In these witty essays, divorce is an onion—it's got lots of layers and is bound to make you cry (with laughter).
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Six weeks after she and her husband announced their divorce, Kimberly Harrington began writing a book she thought would be about divorce, heavy on the dark humor. After all, she and her future ex had chosen to still live together in the same house with their kids as they slowly transitioned from being a married couple to single people (someday) living separately.
Over the course of two years of what was supposed to be a temporary period of transition, Harrington sifted through her past—how she formed her ideas about relationships, sex, marriage, divorce—and dug back into the history of her marriage—how they met, what it felt like to be in love, how she and her husband had changed over time, the impact having children had on their relationship, and what they still owed one another.
But You Seemed So Happy is a time capsule of sorts. It’s about getting older and repeatedly dying on the hill of being wiser, only to discover you were never actually all that dumb to begin with. It’s an honest, intimate biography of a marriage, from its heady, idealistic, and easy beginnings to its slowly coming apart to its evolution into something completely unexpected. As she probes what it means when everyone assumes you’re happy as long as you’re still married, Harrington skewers engagement photos, small-town busybodies, Gen X idiosyncrasies, and the casual way we make life-altering decisions when we’re young. Ultimately, this moving and funny memoir in essays is a vulnerable and irreverent act of forgiveness—of ourselves, our partners, and the relationships that have run their course but will always hold permanent meaning in our lives.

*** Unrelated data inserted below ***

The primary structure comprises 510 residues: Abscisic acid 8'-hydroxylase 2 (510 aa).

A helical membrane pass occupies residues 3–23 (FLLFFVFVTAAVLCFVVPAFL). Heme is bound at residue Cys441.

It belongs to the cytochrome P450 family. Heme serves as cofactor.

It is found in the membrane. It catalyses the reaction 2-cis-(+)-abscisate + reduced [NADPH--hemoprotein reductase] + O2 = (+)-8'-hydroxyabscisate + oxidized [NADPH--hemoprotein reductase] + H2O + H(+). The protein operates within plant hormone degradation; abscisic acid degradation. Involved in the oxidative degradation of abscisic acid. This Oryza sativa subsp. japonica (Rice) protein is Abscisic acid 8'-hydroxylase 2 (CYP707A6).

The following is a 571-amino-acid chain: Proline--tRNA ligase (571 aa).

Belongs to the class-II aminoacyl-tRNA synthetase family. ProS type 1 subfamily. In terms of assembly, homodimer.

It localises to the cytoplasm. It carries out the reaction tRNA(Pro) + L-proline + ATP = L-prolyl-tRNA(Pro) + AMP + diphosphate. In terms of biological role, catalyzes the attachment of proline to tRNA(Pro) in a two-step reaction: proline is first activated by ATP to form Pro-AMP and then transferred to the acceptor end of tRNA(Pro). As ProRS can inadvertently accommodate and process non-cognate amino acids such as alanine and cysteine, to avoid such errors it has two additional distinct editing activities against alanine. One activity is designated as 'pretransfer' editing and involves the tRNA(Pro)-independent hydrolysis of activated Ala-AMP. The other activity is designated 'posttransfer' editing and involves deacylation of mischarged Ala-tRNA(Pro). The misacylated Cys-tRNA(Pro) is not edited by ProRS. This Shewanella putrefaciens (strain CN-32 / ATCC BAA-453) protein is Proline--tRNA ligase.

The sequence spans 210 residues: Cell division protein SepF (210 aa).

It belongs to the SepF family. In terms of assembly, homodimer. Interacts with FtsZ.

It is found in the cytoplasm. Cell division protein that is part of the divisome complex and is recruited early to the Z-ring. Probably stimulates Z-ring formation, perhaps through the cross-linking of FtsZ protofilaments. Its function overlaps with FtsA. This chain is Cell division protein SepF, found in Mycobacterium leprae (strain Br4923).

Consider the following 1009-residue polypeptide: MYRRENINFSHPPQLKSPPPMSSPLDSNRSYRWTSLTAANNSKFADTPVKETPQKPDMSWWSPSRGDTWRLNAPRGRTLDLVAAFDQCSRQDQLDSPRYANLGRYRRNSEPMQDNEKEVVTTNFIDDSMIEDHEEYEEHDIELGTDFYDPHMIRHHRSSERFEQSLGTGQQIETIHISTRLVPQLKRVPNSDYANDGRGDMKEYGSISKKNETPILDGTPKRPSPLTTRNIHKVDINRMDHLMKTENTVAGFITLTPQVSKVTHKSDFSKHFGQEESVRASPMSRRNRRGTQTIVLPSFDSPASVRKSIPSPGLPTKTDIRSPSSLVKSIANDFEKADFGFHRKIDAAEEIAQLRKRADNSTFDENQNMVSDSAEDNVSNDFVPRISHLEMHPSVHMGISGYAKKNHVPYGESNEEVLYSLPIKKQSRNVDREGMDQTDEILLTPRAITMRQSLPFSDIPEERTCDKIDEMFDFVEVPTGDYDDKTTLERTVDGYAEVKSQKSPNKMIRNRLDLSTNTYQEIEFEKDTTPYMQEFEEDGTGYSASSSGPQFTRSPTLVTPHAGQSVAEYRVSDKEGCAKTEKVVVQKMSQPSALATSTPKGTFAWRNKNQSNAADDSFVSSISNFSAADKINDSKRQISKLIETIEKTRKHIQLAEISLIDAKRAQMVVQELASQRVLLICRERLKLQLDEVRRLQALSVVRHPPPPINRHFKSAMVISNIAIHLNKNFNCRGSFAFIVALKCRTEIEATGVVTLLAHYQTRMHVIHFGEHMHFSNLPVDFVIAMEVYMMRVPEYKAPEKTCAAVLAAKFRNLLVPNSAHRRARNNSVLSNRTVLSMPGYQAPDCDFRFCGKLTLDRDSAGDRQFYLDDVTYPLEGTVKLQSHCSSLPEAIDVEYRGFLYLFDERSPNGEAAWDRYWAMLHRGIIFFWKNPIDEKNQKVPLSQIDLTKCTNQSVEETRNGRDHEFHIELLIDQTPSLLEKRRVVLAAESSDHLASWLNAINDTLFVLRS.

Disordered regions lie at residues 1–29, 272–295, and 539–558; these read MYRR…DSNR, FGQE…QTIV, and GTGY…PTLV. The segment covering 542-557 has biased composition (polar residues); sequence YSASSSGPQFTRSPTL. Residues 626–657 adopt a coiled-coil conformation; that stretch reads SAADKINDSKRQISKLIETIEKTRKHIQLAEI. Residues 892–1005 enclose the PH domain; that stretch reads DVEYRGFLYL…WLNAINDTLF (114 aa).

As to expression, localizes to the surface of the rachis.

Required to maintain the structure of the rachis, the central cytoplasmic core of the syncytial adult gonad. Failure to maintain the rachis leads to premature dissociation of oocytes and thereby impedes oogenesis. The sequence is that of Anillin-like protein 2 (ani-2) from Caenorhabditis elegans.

But You Seemed So Happy
Preface: My Little Homewrecker
When you tell people you’re writing a book it’s not unusual for them to ask what that book is about. I’ve found that their reactions to my answer provide a peek into what I can expect out in the larger world. Because people can’t control what their faces do, no matter how hard they try. They think they’re modulating their tone of voice, but they are surprisingly . . . not. And depending on the topic, the reactions are so automatic and visceral that they’re just suddenly there, subconscious verbal burps.
When I was writing my first book focused on motherhood, I would say as much: “I’m writing a book of essays and humor pieces focused on motherhood.” Boom. Straightforward. The reactions told me everything I needed to know. Most women who were mothers drew closer and asked questions. Most men, regardless of their parenting status, usually responded with a very uninterested-sounding “Oh!” or nodded in a way that said, “I will never read your dumb boring girl book.”
Those reactions neatly summed up what was at play in the world, that women writing about women’s experiences would only be interesting to women. And motherhood specifically? Forget it. Only in America could something experienced by eighty-five million people be considered niche.